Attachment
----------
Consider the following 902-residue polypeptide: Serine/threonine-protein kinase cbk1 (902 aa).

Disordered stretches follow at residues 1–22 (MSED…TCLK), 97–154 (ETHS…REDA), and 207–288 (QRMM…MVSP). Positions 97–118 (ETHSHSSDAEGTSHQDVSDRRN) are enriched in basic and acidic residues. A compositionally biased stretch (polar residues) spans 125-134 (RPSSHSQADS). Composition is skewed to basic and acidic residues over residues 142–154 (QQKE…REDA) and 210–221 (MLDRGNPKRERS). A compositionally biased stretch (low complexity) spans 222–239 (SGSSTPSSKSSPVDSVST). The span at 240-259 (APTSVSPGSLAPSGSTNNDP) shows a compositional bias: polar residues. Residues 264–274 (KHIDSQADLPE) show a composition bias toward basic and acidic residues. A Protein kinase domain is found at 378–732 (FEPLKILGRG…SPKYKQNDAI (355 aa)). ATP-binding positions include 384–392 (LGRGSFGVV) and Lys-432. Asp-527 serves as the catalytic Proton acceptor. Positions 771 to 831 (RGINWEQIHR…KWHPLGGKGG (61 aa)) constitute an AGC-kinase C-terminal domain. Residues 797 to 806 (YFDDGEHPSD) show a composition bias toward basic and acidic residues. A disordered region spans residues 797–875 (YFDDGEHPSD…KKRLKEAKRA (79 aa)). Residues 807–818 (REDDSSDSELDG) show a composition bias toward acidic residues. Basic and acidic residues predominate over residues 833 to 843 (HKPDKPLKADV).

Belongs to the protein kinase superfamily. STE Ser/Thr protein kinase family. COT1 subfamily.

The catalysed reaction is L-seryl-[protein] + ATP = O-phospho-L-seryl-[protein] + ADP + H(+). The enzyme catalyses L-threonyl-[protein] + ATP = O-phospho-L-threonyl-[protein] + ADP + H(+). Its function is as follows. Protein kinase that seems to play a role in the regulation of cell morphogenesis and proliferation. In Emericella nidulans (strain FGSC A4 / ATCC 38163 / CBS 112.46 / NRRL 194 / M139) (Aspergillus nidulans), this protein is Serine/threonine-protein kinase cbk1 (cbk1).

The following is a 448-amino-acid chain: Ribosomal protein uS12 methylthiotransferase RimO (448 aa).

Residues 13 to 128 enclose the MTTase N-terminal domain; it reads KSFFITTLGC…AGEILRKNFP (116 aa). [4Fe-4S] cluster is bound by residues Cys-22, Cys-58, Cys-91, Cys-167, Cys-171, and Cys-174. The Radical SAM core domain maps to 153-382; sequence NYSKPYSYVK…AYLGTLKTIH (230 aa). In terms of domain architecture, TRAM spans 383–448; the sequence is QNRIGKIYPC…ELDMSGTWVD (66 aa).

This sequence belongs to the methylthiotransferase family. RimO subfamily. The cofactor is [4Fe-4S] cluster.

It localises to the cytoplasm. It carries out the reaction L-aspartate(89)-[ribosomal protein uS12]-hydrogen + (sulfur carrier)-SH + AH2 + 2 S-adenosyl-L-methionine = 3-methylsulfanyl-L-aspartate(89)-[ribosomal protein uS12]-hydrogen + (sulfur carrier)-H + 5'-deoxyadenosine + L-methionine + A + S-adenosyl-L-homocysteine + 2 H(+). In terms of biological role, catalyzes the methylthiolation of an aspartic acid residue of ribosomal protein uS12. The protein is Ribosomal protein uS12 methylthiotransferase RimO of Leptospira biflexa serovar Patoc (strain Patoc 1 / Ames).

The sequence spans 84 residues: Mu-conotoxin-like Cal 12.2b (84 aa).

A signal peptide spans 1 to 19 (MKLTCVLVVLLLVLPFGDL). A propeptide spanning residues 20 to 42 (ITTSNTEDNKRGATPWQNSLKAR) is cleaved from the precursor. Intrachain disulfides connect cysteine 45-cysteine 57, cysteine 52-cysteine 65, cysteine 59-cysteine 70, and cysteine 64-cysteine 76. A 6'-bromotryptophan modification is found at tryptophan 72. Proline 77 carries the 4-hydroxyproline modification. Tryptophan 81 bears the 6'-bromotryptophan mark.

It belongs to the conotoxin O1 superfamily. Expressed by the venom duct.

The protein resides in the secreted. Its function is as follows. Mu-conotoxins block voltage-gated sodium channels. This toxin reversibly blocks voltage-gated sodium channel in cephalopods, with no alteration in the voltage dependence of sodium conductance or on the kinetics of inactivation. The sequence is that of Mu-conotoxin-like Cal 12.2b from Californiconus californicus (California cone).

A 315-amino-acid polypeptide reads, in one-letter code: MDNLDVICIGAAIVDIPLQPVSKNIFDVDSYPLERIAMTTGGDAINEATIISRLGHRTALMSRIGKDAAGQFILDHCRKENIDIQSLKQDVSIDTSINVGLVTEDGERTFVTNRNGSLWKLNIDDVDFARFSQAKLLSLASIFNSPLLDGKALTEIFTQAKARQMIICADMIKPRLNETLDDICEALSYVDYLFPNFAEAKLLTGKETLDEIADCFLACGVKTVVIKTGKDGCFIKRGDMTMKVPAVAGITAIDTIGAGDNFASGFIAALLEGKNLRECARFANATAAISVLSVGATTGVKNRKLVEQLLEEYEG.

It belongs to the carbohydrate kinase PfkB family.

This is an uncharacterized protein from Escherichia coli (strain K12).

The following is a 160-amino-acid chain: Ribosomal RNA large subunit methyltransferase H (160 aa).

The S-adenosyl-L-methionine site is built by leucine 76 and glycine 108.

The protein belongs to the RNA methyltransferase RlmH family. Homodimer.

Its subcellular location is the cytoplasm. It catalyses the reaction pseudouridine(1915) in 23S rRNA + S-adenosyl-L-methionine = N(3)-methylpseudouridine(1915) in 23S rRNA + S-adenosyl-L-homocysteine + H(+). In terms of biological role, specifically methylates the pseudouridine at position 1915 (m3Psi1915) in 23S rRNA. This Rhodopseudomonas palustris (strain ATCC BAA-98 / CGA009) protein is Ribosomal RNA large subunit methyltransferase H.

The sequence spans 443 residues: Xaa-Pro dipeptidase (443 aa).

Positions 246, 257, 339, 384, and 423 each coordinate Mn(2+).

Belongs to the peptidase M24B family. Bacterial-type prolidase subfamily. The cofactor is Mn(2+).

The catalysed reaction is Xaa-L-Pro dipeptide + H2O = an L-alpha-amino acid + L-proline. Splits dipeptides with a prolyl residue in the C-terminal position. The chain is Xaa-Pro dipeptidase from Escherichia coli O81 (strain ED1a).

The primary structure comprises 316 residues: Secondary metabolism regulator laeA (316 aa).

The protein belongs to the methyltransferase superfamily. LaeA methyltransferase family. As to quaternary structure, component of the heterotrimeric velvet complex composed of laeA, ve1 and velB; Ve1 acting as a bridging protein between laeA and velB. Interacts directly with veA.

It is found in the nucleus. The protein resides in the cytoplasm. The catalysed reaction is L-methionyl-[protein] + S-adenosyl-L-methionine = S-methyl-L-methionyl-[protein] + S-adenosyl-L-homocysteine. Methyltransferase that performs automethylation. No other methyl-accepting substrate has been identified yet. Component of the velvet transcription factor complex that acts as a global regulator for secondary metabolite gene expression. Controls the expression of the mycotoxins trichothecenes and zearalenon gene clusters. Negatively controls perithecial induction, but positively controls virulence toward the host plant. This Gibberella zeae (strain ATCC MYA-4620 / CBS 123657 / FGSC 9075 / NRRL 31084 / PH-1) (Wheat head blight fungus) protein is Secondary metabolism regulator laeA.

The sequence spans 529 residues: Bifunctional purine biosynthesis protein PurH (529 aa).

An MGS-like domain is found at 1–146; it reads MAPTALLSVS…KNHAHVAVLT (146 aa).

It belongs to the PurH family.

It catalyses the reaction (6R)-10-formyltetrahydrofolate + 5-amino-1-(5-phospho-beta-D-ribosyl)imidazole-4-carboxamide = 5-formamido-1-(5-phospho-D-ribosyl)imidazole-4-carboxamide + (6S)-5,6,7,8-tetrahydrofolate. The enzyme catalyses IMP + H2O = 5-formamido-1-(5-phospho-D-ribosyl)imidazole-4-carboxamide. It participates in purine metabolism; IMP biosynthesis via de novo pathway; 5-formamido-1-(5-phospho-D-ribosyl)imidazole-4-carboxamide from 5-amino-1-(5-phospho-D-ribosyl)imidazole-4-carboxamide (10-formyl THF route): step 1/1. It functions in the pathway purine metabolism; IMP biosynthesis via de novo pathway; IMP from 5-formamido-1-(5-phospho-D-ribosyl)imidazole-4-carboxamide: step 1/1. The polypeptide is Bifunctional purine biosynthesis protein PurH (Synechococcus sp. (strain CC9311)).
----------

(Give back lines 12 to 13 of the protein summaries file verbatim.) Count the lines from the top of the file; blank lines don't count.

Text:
The protein resides in the secreted. Its function is as follows. Mu-conotoxins block voltage-gated sodium channels. This toxin reversibly blocks voltage-gated sodium channel in cephalopods, with no alteration in the voltage dependence of sodium conductance or on the kinetics of inactivation. The sequence is that of Mu-conotoxin-like Cal 12.2b from Californiconus californicus (California cone).

A 315-amino-acid polypeptide reads, in one-letter code: MDNLDVICIGAAIVDIPLQPVSKNIFDVDSYPLERIAMTTGGDAINEATIISRLGHRTALMSRIGKDAAGQFILDHCRKENIDIQSLKQDVSIDTSINVGLVTEDGERTFVTNRNGSLWKLNIDDVDFARFSQAKLLSLASIFNSPLLDGKALTEIFTQAKARQMIICADMIKPRLNETLDDICEALSYVDYLFPNFAEAKLLTGKETLDEIADCFLACGVKTVVIKTGKDGCFIKRGDMTMKVPAVAGITAIDTIGAGDNFASGFIAALLEGKNLRECARFANATAAISVLSVGATTGVKNRKLVEQLLEEYEG.